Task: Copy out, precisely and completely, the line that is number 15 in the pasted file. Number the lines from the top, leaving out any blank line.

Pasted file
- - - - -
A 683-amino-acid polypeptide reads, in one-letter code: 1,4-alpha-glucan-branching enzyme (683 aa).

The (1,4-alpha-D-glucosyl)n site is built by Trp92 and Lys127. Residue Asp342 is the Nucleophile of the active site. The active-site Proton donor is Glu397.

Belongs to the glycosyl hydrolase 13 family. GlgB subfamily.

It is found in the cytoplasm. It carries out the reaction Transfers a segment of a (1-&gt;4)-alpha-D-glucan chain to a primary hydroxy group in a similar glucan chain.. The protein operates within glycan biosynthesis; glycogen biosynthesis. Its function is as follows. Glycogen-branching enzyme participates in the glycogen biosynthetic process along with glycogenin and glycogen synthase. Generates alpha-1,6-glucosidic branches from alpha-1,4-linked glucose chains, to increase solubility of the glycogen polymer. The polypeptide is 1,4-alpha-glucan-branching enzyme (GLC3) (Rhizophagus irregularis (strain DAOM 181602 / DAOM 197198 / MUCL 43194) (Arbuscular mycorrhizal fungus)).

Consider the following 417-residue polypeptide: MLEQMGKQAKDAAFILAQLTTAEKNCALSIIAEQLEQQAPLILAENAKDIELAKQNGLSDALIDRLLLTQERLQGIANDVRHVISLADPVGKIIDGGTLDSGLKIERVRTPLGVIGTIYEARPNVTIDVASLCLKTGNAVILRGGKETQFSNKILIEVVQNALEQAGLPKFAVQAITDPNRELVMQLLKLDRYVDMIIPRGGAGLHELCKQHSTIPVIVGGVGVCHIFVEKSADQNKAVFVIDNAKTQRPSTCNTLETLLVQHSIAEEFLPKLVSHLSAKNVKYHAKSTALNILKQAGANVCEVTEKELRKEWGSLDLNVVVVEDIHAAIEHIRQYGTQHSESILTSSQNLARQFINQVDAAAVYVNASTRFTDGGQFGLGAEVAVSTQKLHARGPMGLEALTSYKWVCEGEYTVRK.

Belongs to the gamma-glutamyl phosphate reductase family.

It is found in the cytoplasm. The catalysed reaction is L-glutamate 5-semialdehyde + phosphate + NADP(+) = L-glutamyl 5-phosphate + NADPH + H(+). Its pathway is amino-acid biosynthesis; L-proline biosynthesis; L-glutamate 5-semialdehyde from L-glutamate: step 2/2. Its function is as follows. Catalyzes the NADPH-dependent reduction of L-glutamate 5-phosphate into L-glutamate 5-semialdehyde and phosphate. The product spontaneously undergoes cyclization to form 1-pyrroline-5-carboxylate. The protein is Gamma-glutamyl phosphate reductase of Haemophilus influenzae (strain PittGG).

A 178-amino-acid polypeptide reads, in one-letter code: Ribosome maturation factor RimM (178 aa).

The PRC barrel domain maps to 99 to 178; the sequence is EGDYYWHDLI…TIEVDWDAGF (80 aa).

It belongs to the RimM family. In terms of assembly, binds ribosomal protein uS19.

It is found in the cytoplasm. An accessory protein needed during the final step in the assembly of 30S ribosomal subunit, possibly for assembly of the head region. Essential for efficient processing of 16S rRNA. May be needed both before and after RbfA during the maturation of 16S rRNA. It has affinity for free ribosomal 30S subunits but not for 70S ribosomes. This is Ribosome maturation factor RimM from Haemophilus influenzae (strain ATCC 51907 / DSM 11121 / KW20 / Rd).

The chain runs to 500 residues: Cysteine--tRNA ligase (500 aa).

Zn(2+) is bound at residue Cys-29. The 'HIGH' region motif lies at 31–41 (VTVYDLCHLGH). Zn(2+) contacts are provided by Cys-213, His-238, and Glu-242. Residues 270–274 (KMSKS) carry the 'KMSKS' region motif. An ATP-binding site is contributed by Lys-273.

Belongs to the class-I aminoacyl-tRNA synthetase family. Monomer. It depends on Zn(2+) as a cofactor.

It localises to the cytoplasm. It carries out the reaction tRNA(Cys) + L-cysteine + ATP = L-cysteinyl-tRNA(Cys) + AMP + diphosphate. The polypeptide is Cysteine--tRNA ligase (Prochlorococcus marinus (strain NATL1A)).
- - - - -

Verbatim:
It localises to the cytoplasm. It carries out the reaction tRNA(Cys) + L-cysteine + ATP = L-cysteinyl-tRNA(Cys) + AMP + diphosphate. The polypeptide is Cysteine--tRNA ligase (Prochlorococcus marinus (strain NATL1A)).